Develop the oil and natural gas resources America already has

As John Hughes articulated in his Feb. 8 Opinion column, "To reduce oil intake, Bush's energy plan can only do so much": America's oil and natural gas resources were ignored not only in the State of the Union address, but also in the president's proposed budget released last week. The White House's federal budget proposal calls for "zeroing out" the Department of Energy's oil and natural gas programs. But the best medicine for breaking the nation's foreign addiction is the development of the abundant oil and natural gas resources we have here at home.

The estimated undiscovered oil offshore (east and west coasts, as well as the Gulf of Mexico) could replace current levels of oil imports from the Persian Gulf for the next 59 years. However, 90 percent of the offshore resources is off-limits, including 300 trillion cubic feet of natural gas and 50 billion barrels of crude oil. Clean natural gas in the Rocky Mountains, which is currently off-limits, could heat 50 million US homes for the next 60 years.

Today, 65 percent of the energy Americans use comes from oil and natural gas. There will be a 34 percent increase in US demand for natural gas by 2025. America's energy problems should provide enough motivation for Congress and the president to form a consensus on a clear-cut, inclusive, and long-term solution. Ignoring the great resources we already have will do nothing but prolong America's energy hangover.
Michael Linn
Mr. Linn is chairman of the Independent Petroleum Association of America in Washington, D.C., and president and CEO of Linn Energy, LLC, in Pittsburgh.

From rote learning to critical thinking

Regarding the Feb. 9 article, "In Egyptian schools, a push for critical thinking": Egypt is not the only country that is moving its schools away from rote learning to critical thinking. Despite their renowned educational systems, Japan, Korea, and Singapore are also trying to foster individuality and creativity in classrooms.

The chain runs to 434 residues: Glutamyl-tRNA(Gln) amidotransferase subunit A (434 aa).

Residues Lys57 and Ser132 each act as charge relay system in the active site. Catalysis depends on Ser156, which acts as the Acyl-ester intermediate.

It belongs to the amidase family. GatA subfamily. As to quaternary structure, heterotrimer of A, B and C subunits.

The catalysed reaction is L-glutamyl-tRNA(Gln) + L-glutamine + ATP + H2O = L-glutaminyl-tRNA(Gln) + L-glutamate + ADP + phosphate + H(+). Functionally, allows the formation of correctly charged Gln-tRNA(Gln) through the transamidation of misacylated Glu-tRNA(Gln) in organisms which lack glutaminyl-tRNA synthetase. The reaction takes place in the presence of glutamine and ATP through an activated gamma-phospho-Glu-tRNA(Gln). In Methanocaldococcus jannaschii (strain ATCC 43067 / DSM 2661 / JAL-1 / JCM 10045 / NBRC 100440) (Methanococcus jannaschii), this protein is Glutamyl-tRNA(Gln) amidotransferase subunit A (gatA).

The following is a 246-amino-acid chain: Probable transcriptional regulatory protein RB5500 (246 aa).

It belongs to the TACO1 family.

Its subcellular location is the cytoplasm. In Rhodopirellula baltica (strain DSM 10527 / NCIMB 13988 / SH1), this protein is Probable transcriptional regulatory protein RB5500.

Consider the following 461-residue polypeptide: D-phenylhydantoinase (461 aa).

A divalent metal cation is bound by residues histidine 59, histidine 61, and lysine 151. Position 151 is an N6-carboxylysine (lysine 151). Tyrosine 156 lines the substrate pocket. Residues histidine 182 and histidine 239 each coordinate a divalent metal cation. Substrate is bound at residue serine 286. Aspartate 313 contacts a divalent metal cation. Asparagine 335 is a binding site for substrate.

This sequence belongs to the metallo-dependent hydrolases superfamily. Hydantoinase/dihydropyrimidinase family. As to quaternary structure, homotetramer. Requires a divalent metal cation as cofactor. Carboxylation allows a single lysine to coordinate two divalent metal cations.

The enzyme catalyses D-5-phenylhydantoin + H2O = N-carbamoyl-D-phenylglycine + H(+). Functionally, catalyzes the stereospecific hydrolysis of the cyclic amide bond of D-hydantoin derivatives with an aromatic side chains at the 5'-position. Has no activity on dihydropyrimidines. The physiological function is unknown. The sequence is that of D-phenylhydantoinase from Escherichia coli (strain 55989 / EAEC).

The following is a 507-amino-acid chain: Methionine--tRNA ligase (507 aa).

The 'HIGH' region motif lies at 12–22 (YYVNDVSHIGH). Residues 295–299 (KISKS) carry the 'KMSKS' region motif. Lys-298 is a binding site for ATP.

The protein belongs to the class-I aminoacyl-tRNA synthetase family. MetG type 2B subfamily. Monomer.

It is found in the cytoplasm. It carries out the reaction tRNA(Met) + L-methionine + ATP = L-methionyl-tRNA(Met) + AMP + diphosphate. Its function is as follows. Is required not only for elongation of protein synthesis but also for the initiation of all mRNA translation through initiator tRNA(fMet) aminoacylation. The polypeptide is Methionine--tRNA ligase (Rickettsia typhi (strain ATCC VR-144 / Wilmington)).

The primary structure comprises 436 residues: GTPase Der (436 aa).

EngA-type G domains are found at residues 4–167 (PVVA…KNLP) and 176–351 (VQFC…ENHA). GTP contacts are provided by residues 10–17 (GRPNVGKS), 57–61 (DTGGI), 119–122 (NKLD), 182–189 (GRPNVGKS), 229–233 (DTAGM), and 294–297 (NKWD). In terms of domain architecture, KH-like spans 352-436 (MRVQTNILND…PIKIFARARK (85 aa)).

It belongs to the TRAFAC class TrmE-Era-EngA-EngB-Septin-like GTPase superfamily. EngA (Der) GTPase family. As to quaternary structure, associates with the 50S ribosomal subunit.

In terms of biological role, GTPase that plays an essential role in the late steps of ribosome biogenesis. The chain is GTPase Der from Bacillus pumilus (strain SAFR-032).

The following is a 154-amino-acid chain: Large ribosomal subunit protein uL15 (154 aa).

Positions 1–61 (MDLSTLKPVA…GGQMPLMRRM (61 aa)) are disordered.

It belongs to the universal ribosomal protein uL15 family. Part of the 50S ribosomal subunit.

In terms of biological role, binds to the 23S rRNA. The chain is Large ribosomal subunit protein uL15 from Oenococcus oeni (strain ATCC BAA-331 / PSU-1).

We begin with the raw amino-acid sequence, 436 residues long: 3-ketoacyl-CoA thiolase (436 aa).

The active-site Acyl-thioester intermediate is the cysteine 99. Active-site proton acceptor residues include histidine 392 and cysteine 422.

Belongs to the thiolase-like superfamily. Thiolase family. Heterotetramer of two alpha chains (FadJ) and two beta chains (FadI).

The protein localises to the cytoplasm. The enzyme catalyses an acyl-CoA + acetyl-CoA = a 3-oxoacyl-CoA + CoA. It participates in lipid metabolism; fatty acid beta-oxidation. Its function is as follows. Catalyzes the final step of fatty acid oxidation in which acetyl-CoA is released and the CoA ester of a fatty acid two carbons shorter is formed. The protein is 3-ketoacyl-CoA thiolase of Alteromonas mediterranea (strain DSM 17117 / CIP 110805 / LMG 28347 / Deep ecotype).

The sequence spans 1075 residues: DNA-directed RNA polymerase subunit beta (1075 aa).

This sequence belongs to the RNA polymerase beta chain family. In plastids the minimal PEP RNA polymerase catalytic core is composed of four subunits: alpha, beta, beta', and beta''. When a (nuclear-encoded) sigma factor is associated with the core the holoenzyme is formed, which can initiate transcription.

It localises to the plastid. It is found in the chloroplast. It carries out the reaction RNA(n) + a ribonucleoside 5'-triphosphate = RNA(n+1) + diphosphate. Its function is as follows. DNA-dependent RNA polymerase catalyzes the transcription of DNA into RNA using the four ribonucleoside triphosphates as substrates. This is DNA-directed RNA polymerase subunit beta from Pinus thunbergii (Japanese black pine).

The impetus for this fundamental change is the realization among political and business leaders that what worked so well in the past to help their nations rapidly develop economically will not serve in a high-tech world. As a result, they're beginning to look closely at the Americanized style of teaching and learning, which is more innovative.

The irony is lost on American reformers who are jettisoning what other countries admire most about our schools. That's a lesson we'll regret years from now. But by then, it will be too late to undo the damage done by converting classrooms into test preparation factories to boost our rankings on tests of international competition.
Walt Gardner
Mr. Gardner taught for 28 years in the Los Angeles Unified School District and was a lecturer in the UCLA Graduate School of Education.
Los Angeles

Science education needs full US support

Regarding the Feb. 10 article, "Can Bush make America more competitive in math and science?": I see the religious culture of many US leaders as one reason that US students have fallen behind. When fundamental aspects of science are denigrated, it discourages students from taking science seriously. By backing intelligent design, denying global warming, and prohibiting stem cell research, it seems as if the government has returned science to pre-Renaissance days when many scientists were treated as heretics. If President Bush and others want more scientists, they need to provide more than monetary support.
Carl Sheffield
Spring, Texas

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